Those under 21 make up 1 in 4 Youngstown gun arrests

27 Investigates

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YOUNGSTOWN, Ohio (WKBN) — They’d rather have it and not need it then need it and not have it.

That is often the logic, police and others say, of people who are arrested in the city with guns.

Yet a large portion of those who have been arrested since last October are under 21. Often, for those people, the gun charge they receive is their first felony, a felony that stays on their record and can make it hard for them to find a good job when they get older.

As of June 9, roughly one in four people arrested in the city on a gun charge is under 21, or 25 percent. In 2021, the city has arrested 68 people on gun charges, according to court documents and police reports, and 17 of those people are under 21.

Guy Burney, the head of the Community Initiative To Reduce Violence, or CIRV, which works with people who are at risk to either commit violence or be victims of gun violence, said the number one reason young people give him for having a gun is because they think they need protection.

“They would rather have it and not need it then need it and not have it,” Burney said.

The reasons they think they need protection vary, Burney said, from living in a bad neighborhood to being around people who may be targets of violence themselves. He said the best way to combat that is to start educating young people at an early age about the wisdom of making good decisions and of not putting themselves in a position that may be a risk to themselves or others.

The numbers are even greater since Oct. 19, when the city began a round of special patrols looking for gun offenders in the middle of a month that saw 19 people shot, three fatally. Of 28 people arrested from Oct. 19 until the end of 2020, 17 of them were under 21, or almost 61 percent.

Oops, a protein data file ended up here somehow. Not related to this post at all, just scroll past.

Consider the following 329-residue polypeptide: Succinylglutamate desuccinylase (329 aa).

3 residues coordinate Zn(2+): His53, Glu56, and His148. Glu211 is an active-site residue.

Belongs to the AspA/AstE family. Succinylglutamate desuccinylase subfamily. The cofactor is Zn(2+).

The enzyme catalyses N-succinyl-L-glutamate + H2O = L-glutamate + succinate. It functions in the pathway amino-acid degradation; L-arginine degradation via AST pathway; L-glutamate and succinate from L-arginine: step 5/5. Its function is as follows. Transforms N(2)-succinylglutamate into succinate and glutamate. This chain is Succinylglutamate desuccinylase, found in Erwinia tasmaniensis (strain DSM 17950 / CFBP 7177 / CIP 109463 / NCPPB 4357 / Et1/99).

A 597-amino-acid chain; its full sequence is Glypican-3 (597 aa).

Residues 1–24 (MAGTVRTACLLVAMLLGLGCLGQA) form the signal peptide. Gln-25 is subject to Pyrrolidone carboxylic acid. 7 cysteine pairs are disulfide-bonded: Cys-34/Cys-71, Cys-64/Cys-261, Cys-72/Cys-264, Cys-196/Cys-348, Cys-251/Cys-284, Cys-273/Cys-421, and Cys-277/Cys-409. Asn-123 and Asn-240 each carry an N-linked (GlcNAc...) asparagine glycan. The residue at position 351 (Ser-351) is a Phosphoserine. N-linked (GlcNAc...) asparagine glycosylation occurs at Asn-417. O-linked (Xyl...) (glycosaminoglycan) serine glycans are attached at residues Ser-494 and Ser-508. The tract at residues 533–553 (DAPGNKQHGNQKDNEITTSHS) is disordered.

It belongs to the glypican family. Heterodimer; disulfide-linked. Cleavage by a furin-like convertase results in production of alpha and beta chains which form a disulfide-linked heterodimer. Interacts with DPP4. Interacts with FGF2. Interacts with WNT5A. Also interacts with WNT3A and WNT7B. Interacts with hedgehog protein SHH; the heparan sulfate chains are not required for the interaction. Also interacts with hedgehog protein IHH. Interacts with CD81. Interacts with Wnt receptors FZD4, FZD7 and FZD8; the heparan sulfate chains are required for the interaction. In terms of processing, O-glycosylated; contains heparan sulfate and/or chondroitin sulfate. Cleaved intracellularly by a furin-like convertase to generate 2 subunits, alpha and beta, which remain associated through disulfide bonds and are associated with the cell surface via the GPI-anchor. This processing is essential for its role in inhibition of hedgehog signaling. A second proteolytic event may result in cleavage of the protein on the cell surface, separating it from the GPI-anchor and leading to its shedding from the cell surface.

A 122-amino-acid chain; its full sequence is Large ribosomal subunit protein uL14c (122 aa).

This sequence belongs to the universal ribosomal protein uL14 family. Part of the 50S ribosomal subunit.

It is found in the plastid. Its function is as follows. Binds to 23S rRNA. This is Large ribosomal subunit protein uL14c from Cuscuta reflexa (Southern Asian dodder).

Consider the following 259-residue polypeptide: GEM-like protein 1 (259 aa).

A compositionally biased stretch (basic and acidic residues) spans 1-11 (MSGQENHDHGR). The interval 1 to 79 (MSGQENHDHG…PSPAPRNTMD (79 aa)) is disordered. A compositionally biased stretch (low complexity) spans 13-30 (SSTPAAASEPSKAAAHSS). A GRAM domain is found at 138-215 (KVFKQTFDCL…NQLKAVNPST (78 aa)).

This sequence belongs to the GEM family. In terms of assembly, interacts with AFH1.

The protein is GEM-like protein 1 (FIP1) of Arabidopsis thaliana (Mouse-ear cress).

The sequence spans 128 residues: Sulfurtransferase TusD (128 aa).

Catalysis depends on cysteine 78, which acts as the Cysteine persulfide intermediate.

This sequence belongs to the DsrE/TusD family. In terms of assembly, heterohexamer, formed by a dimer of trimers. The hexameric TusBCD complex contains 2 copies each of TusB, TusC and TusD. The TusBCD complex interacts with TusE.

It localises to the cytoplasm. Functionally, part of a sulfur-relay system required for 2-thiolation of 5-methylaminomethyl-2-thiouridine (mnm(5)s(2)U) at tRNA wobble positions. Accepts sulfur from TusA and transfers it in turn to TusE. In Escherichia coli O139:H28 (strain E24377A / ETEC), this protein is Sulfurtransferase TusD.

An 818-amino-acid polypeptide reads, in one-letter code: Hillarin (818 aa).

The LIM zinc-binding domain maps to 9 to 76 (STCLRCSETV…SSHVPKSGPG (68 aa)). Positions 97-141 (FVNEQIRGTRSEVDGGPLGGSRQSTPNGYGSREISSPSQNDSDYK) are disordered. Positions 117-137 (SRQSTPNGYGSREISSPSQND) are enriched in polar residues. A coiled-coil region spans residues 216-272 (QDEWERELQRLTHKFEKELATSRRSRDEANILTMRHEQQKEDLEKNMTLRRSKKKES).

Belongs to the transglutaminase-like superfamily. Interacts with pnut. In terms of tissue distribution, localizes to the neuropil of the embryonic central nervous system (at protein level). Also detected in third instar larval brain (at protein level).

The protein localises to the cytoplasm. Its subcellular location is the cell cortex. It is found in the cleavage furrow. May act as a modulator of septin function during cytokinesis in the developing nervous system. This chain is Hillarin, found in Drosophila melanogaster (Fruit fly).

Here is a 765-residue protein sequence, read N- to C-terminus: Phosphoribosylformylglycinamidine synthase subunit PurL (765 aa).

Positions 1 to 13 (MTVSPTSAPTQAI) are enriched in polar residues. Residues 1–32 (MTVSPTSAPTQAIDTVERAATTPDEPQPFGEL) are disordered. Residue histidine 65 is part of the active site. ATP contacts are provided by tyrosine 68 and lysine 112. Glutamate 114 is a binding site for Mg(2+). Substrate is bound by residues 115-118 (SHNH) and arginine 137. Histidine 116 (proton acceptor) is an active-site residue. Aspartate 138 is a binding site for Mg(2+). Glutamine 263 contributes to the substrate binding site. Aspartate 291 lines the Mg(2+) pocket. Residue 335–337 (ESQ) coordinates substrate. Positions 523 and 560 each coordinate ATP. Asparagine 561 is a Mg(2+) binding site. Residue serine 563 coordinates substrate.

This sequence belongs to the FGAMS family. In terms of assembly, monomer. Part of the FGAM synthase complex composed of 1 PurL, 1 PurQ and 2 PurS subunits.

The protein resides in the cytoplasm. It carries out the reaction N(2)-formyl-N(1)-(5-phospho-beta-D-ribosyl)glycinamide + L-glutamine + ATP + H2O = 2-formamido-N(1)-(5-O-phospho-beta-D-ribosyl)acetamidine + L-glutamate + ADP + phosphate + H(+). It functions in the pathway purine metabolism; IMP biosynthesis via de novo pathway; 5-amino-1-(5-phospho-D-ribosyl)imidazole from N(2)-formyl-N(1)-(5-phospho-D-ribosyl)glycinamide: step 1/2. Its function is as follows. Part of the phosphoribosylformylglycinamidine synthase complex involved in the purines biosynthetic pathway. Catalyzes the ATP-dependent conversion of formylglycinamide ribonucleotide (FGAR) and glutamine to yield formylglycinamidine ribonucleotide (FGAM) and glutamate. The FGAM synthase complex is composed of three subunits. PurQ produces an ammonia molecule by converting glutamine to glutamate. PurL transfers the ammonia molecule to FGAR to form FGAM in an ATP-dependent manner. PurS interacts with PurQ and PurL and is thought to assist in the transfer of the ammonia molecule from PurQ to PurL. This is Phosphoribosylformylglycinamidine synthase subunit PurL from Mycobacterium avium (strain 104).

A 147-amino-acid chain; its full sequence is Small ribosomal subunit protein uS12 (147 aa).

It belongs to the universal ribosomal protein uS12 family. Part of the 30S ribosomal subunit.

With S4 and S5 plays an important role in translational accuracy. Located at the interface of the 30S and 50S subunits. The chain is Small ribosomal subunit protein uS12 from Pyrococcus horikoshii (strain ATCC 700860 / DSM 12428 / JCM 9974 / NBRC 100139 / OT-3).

Overall in 2020, 102 people were arrested on gun charges, 25 of them under the age of 21.

That means 34 of 100 people arrested on a gun charge since Oct. 19 are under 21, or more than 34 percent.

In all of 2019, just 14 of 100 people arrested on a gun charge, or 14 percent of those arrested, were under the age of 21.

One person under 21, who goes by the initials “J.B.” and who is 20 and lives in the city, said he knows lots of young people in the city who have carried guns. It is often their environment that dictates them arming themselves, he said.

“They think they have to protect themselves because the police won’t do it,” J.B. said on a Sunday afternoon in the police department where he was attending a meeting of players in the city’s Respect Basketball League.

The meeting was being held several hours after two people were killed and three others wounded outside a nightclub on Salt Springs Road. One of those killed was just 19 and the other person was 23.

Another person under 21 at the meeting, J.S., who is 19 and also lives in the city, said protection is the number one reason why people in his age group carry guns.

“People feel they need to protect themselves,” he said. “With the shootings going on, you never know.”

In 2021, the city has seen 50 people shot as of June 11, 13 fatally, an increase from the same time in 2020 when 30 people were shot.